Researchers at the University of Virginia School of Medicine have discovered new insights into how African-American and Hispanic-American genes influence their ability to utilize omega-3 and omega-6 fatty acids for health. obtained. The findings are an important step toward “precision nutrition,” where meals tailored precisely to our bodies’ needs can help us live longer, healthier lives.
Omega-3 and omega-6 are “healthy fats.” Although it can be obtained through food, many people also take it as a supplement. Omega-3s help keep your immune system healthy and may lower your risk of heart disease, while omega-6s promote immune health and provide other benefits. These fatty acids also play an important role in the proper functioning of our cells. People who have higher levels of fatty acids circulating in their bloodstream are thought to have a lower risk of heart disease, type 2 diabetes, Alzheimer’s disease, breast cancer, and other serious illnesses.
Omega-3 and omega-6 fatty acids are found in foods such as nuts and avocados.
While there has been considerable research into how genes influence the body’s ability to utilize omega-3s and omega-6s among people of European descent, Americans of Hispanic and African descent There hasn’t been much research about it. UVA’s Dr. Ani W. Manichaikul and his colleagues set out to address that disparity. Their new findings revealed not only extensive similarities between the groups, but also some important differences. Researchers say this difference highlights the need to conduct genetic studies in diverse groups of people.
“People with diverse ancestry have some unique characteristics in their DNA, and including diverse participants in a study can help improve this genetic profile,” said Manichaikul of UVA’s Center for Public Health Genomics and School of Public Health Sciences. “We can detect mutations.” “The results of this study bring us one step closer to considering the full range of genetic variation to predict which individuals are at increased risk of fatty acid deficiency.”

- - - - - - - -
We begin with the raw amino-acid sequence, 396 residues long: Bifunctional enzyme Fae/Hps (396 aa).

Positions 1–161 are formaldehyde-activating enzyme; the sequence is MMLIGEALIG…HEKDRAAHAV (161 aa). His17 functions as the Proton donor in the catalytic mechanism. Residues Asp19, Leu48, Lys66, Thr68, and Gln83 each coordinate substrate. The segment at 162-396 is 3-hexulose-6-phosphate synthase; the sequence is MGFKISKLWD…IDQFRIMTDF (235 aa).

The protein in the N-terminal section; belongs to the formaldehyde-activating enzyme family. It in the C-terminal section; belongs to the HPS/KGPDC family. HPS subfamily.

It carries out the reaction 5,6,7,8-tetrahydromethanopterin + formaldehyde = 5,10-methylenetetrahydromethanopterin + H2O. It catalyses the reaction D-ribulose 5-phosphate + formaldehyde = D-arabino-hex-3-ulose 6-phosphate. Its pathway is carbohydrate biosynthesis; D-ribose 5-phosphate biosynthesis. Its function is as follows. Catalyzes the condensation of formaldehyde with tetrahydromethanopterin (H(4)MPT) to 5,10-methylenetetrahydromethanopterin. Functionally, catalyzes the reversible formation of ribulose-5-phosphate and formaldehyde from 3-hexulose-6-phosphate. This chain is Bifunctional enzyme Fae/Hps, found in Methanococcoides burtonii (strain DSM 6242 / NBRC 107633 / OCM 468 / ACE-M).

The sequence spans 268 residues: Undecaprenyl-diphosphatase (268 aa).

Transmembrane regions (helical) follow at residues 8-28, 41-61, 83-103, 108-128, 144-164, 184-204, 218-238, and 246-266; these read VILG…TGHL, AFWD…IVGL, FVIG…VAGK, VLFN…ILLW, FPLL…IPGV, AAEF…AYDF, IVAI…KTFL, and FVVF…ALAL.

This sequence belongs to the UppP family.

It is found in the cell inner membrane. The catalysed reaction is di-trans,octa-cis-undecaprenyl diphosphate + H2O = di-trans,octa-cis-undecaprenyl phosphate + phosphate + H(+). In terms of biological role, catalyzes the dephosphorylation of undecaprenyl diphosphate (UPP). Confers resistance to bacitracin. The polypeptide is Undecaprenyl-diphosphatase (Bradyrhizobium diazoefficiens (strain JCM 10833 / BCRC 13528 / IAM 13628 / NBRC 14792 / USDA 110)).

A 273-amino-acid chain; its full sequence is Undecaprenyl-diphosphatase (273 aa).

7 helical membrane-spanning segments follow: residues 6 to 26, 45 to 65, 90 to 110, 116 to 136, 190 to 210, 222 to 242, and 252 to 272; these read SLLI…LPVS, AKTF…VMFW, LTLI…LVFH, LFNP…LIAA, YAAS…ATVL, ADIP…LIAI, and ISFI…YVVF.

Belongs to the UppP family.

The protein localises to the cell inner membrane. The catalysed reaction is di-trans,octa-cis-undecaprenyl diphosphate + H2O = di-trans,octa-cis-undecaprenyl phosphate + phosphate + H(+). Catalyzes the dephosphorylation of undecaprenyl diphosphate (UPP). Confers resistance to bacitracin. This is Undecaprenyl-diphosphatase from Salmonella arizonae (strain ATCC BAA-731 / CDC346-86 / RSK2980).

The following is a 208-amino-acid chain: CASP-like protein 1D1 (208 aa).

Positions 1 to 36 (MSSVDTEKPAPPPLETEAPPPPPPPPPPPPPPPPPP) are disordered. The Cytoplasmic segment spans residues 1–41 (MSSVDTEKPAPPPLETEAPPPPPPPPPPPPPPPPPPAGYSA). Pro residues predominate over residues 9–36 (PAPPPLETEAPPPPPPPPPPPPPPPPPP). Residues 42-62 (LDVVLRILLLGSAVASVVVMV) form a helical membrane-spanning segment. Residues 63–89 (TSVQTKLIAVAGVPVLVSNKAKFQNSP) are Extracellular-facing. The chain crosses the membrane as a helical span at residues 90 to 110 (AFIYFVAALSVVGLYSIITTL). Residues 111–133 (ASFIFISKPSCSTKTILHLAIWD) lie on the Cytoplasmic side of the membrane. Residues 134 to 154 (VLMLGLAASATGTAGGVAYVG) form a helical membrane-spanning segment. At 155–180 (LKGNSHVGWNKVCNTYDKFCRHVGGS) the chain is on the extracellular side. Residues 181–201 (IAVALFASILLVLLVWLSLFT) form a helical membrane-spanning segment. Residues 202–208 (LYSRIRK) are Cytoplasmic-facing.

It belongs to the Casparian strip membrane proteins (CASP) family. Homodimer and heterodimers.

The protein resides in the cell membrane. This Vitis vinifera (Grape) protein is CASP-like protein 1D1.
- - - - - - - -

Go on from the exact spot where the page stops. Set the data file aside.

To better understand these genetic differences, Manichaikul and colleagues examined data collected from more than 1,400 Hispanic Americans and more than 2,200 African Americans. This data was obtained through the Cohort for Heart and Aging Research in Genomic Epidemiology (CHARGE) consortium, an international group established to facilitate large-scale genetic analyses.
Manichaikul et al. report that previous genetic findings regarding fatty acid metabolism in people of European descent often apply to people of Hispanic and African descent. For example, one location on a particular chromosome has been identified as an important site for the control of fatty acid use in Europeans, and that site has also been found to be important in people of Hispanic and African descent. Did. There were several such common genetic influences across the three groups.
However, Manichaikul and her team also found significant differences between both Hispanic Americans and African Americans, including some previously unknown genetic causes of variation in fatty acid levels. discovered.
The differences the researchers detected between Hispanic Americans and African Americans help explain why their bodies use fatty acids differently. They also suggest answers to questions such as why Hispanic people with significant Native American ancestry often have lower levels of fatty acids in their blood.
The researchers describe their new findings as follows: Published in Communication Biology, laying the foundation for future studies to examine how differences in fatty acids affect the outcome of diseases such as cancer, or how they affect the function of the immune system. And they may use “precision nutrition” — carefully tailored meals and strategic supplements — to improve those results.
“Our study discovered new fatty acid-related genetic variations that were not found in previous studies that did not include as much genetic diversity,” Manichaikul said. “Future research will continue to include as much ancestry and genetic diversity as possible so that we can learn how the vast diversity of human DNA affects people’s health. .”
This article was first published by UVA Health. Please read the original.